A neural network in a smartphone. Qualcomm optimized Stable Diffusion for fast performance on Snapdragon 8 Gen 2

Bringing large language models like Stable Diffusion to smartphones is the next step in bringing generative tools to a wider audience.

Typically, such generative neural networks require a lot of computing power to run, and most applications that offer such services on mobile devices perform processing in the cloud. However, Qualcomm has proven that its version of Stable Diffusion can easily do this on a smartphone.

Qualcomm showed off Stable Diffusion version 1.5, which generated a 512 x 512 pixel image in 15 seconds. By comparison, generating images on a decent laptop would take a few minutes, so the phone’s result is impressive.

It’s not known which smartphone was used for the demonstration – but it is equipped with the flagship Snapdragon 8 Gen 2 chipset (released last November and the AI-focused Hexagon processor). The company’s engineers have also performed various software optimizations to ensure optimal operation of the program.

In fact, other experimenters have already tried to run Stable Diffusion on Android. Developer Ivon Huang blogged about running a generative neural network on a Sony Xperia 5 II with a Qualcomm Snapdragon 865 processor and 8GB of RAM. Although, as Huang noted, it took an hour to create a 512 x 512 image with this setting.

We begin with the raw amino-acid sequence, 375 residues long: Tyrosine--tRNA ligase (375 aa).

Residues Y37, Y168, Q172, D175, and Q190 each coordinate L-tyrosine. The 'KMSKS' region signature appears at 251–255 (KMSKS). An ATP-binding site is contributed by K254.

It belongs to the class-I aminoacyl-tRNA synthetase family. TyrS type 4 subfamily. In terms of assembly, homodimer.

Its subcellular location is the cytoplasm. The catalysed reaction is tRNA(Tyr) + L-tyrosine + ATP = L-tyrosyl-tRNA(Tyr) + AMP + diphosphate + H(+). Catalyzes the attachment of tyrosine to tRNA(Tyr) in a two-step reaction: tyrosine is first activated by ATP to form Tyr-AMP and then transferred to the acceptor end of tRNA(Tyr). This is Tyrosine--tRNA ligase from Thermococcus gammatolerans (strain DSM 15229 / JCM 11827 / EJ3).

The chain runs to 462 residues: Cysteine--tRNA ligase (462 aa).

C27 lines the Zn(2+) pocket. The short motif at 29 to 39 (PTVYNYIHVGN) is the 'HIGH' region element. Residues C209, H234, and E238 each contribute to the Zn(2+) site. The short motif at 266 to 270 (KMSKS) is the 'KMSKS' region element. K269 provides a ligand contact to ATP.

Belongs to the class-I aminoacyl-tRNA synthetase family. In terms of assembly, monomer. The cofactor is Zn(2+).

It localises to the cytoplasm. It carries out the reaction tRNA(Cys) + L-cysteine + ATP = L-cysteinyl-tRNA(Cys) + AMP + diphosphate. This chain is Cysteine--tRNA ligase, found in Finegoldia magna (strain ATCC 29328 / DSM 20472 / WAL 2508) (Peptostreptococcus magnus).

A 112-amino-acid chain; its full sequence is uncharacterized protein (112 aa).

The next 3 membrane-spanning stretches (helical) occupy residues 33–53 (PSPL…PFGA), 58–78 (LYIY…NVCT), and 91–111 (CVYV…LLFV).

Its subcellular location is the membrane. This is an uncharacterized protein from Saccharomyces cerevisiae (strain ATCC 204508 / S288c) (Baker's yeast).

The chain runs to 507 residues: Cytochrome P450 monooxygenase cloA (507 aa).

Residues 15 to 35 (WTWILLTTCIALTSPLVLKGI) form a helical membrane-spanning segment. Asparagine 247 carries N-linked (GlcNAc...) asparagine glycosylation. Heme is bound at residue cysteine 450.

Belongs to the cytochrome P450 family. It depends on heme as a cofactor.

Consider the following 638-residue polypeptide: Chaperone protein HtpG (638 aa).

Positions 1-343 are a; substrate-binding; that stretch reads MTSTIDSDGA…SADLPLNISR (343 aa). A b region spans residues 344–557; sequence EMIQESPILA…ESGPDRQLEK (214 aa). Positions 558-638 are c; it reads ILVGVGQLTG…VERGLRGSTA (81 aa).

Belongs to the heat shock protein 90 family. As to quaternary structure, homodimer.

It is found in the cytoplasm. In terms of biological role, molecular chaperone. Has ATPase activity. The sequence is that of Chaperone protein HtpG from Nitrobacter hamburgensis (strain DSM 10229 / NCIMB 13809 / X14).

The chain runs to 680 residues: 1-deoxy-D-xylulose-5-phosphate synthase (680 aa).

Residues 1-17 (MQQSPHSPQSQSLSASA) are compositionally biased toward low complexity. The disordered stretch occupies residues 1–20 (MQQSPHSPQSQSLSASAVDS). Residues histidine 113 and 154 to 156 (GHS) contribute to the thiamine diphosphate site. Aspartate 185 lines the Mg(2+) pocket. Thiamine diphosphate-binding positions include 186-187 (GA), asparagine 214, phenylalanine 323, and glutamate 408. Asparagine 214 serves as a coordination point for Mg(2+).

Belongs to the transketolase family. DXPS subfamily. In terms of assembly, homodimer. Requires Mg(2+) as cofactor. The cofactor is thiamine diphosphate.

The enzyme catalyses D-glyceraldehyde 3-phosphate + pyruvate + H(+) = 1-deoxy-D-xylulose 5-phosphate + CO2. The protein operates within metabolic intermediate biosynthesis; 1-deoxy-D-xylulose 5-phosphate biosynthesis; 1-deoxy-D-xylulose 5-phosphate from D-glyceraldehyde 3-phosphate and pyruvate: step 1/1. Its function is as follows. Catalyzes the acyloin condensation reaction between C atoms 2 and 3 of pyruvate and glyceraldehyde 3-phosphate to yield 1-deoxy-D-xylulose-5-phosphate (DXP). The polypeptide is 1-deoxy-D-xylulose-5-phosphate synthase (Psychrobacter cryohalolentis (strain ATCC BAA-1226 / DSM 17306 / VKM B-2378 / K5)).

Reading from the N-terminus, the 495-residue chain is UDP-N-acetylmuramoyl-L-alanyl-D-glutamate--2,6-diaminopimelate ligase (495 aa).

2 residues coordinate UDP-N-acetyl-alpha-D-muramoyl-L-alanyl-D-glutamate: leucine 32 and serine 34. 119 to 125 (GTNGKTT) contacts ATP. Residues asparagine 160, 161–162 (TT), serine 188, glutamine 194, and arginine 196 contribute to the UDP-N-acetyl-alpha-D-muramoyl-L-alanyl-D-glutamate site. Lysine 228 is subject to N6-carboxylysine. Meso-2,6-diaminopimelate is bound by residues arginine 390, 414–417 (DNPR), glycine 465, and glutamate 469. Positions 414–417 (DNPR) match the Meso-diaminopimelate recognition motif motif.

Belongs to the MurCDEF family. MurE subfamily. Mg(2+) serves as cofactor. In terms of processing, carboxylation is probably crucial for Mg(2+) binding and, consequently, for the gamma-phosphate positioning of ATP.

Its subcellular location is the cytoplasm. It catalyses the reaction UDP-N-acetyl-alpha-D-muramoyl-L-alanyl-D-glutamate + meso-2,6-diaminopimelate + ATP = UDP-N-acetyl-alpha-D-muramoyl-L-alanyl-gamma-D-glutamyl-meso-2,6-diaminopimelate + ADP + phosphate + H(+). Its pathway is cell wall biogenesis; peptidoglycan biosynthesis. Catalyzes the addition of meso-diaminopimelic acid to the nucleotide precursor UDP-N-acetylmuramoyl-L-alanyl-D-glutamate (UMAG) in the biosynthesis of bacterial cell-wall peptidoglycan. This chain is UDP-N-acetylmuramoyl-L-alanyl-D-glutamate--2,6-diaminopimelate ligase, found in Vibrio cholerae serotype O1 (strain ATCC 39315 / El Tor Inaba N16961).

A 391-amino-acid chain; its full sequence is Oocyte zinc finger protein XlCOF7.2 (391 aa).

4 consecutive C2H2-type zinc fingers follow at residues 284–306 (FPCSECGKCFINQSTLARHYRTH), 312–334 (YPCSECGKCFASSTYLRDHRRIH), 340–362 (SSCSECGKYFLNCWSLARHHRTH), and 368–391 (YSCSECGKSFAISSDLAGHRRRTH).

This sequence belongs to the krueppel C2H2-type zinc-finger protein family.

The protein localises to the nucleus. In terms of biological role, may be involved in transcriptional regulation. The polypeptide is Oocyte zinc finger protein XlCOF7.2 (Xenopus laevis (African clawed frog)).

Back in December, Apple released the optimizations needed to run Stable Diffusion locally on its own Core ML machine learning platform. Journalists at The Verge tried running Stable Diffusion 1.5 on iPhone 13 through Core ML-accelerated Draw Things. With this setting, it took about a minute to create a 512 x 512 image.A neural network in a smartphone.  Qualcomm optimized Stable Diffusion for fast performance on Snapdragon 8 Gen 2

Therefore, in both cases, Qualcomm wins in speed, but has certain limitations – the latest hardware and an optimization package that is not publicly available.

Running large AI models on mobile devices offers many advantages over cloud computing: convenience (no mobile connection required), cost (developers won’t charge users when the server bill is due), and privacy (you don’t sending data to someone else’s computer).

Source: The Verge

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